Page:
Earlier this month, the Work and Pensions Committee released a report that covers recommendations on how working carers could be supported more by the government and by their employers.
Titled as Employment Support for Carers: Thirteenth Report of Session 2017 – 19, carers’ allowance the committee’s report sought to provide carers and their employers with advice on how to support carers in order for them to stay in employment (or enter employment if they choose). Their advice covered the existing status of , employment policies, and how the government can act as a model employer for other businesses.
Suggestions included in the report were:
- Amends made to the Flexible Working Regulations 2014 so that flexible working becomes a day one right, rather than the current statutory six-month tenure.
- Introducing a statutory carers’ leave and a statutory five-day paid carers’ leave benefit when resources allow.
- The government to act as a model employer in order to help inspire change amongst the UK workplace. Suggestions included the government to adopt a best practice approach to employing carers, having a membership to online support forums, and getting involved in schemes such as the Flexible Working scheme.
- An annual report on each government department’s support for carers, with information on their employment policies and practices also published.
- A link to be established between the National Living Wage and the carers’ allowance earnings threshold. The report stated that for as long as the 16-hours eligibility rule exists in the UK benefits system, then the carers’ allowance threshold should also be equivalent to no less than 16 hours at the living wage.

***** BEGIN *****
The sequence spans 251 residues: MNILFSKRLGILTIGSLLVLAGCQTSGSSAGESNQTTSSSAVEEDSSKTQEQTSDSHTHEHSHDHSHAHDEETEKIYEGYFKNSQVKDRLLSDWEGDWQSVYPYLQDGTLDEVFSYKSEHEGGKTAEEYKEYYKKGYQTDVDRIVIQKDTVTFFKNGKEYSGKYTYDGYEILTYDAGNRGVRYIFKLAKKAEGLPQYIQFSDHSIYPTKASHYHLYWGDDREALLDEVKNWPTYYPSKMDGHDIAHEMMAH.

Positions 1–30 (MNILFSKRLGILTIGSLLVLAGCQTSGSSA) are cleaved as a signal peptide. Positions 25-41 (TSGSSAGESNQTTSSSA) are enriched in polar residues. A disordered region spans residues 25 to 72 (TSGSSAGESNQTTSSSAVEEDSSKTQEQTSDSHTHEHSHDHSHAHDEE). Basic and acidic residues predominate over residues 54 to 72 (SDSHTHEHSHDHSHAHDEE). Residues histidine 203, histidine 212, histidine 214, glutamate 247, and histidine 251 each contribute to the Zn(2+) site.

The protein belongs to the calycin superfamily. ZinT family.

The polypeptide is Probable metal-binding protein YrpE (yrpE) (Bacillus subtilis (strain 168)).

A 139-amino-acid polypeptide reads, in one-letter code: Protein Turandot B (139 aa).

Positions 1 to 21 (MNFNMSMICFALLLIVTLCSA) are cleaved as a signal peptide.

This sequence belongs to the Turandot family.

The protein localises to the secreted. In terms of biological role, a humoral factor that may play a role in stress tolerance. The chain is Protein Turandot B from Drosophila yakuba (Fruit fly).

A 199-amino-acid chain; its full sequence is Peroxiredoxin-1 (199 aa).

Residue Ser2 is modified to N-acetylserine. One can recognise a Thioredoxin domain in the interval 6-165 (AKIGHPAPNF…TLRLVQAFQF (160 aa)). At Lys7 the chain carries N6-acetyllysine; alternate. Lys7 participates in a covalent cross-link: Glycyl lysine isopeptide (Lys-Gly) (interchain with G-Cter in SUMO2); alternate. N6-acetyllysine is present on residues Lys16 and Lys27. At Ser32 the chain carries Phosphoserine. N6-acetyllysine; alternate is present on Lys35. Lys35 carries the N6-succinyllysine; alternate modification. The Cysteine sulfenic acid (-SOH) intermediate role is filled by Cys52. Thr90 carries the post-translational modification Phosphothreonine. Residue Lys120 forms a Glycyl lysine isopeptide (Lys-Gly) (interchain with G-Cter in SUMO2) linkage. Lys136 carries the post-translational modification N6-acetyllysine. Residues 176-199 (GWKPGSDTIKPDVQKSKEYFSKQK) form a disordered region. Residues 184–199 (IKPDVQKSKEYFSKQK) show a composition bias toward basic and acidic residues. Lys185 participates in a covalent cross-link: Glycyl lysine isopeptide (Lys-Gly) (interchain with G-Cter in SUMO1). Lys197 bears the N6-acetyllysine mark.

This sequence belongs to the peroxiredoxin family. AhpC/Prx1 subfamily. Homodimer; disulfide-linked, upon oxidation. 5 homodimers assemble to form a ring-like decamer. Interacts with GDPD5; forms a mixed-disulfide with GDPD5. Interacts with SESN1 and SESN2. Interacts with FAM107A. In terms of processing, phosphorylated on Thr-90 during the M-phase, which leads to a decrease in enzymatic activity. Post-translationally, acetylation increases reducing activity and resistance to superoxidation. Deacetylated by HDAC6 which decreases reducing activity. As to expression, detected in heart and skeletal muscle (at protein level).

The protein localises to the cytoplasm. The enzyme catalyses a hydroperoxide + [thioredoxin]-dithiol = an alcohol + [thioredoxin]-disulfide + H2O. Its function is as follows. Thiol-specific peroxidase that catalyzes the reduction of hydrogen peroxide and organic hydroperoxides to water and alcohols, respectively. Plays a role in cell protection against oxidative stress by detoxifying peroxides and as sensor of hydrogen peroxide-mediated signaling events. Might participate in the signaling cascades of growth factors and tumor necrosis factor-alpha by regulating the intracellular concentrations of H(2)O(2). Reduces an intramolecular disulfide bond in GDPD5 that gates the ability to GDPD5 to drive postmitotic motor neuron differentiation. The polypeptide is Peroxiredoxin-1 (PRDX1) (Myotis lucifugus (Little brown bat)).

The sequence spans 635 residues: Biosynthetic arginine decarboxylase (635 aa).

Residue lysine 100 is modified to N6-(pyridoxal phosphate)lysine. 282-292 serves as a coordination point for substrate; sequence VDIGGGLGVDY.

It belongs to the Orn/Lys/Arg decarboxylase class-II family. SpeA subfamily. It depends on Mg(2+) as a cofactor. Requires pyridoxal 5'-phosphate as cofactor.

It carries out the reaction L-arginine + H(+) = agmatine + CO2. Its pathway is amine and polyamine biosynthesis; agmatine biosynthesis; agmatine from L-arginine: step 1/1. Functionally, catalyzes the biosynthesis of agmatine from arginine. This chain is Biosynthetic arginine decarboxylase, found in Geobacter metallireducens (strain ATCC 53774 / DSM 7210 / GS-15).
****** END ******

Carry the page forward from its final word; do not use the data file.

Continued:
Emily Holzhausen OBE, director of policy at Carers UK, said:
“We found that about 2 million people have given up work to care. The pensions contributions of, in particular, women who have been caring are several percentage points lower… We found in our survey that of those who gave up work to care, for about half the reason was that affordable social care was not available, and that continues to be a concern where we have an ageing population.”
She later continued regarding the current Carer’s Allowance system:
“People face significant financial challenges. If they come on to the benefit system, Carer’s Allowance is the main benefit that they can claim, if they are entitled to it, and that is one of the lowest benefits of its kind. It is £64.10, which is lower than Jobseeker’s
Allowance, and for that they have to be providing at least 35 hours care a week.”
Moira Wilkinson, Network Manager at Carers Trust also said:
“People are really fearful of being able to get that sort of care when they need it. Flexibility is the key issue. People need flexible working. Lots of carers are looking for self-employment, mainly because they feel that is the only way that they will be able to work flexibly enough. That is great and we are able to support and encourage them, but if flexibility was written into all job contracts it would not be something special for carers.”
It will be interesting to see how these suggestions are used in the coming months.
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